Five minutes' walk to the north of the Plaza Mayor de la Constitución, on the site of the old North Hippodrome, is the Mapa en Relieve (relief map). Made between 1904 and 1905 by the engineer Francisco Vela Irrisario, this is a unique and amazingly detailed three-dimensional map of the country. From the visitors' observation box you can see the hydraulic system used to simulate the flow of the country's rivers and lakes. The 108,889-square kilometers that make up the Republic of Guatemala are accurately condensed into only 1,800 square meters. To see all the rivers, volcanoes, mountains, valleys, and the coast laid out before you like this is really a stunning sight. To the south along Avenida Reforma you come to the Jardín Botánico, which is kept by the Conservation Study Center of the University of San Carlos de Guatemala. A huge variety of plants and trees are to be found in this small space. Avenida La Reforma, with its broad, tree-lined meridian, is one of the main arteries of the southern part of the city, providing access to new shopping areas such as La Pradera, Gran Centro Los Próceres, and the Zona Viva, where you will find the most exclusive clothes shops and the best restaurants, surrounded by hotels.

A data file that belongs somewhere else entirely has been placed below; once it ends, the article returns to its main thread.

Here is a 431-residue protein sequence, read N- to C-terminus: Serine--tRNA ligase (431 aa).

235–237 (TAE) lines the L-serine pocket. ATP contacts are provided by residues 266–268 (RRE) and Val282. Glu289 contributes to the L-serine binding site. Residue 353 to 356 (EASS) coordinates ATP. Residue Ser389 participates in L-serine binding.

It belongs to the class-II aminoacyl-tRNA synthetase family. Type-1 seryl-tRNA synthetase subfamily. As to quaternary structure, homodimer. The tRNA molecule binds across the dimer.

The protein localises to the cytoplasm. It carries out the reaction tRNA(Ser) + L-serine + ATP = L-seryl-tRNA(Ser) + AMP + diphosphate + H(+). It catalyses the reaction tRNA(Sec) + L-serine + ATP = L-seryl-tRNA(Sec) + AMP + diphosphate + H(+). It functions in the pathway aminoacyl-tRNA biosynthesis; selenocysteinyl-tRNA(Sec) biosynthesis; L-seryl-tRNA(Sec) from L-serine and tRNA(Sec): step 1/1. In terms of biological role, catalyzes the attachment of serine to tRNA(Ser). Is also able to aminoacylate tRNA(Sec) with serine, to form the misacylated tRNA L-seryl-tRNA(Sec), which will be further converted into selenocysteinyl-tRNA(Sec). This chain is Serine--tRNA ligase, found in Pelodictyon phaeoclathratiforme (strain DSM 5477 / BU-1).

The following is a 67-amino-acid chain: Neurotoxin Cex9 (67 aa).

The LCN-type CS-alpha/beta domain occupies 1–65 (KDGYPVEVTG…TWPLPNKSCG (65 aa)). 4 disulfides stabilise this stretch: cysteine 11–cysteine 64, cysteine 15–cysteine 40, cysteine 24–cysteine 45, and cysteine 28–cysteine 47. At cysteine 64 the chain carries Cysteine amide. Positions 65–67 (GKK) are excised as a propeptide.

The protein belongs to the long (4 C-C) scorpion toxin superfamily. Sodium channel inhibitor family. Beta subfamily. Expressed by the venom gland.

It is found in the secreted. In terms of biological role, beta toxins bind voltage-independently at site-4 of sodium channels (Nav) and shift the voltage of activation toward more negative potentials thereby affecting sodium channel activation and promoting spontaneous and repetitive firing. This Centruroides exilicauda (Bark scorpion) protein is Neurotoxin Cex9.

The Archaeology Museum houses a valuable display of Mayan relics, including a large collection of Pre-Columbian jade. There are displays on the country's indigenous tribes, showing their different styles of weaving. Opposite, and in a similar architectural style, stands the Museo de Arte Moderno, a gallery which houses a good selection of the best in contemporary Guatemalan art, particularly painting and sculpture. In an innovative building next door is the Museo de Historia Natural, with exhibitions on flora, fauna, mineralogy, and paleontology, including a collection of dissected animal specimens from various regions of Guatemala. There is also an ecological library for children, the only one of its kind in the country.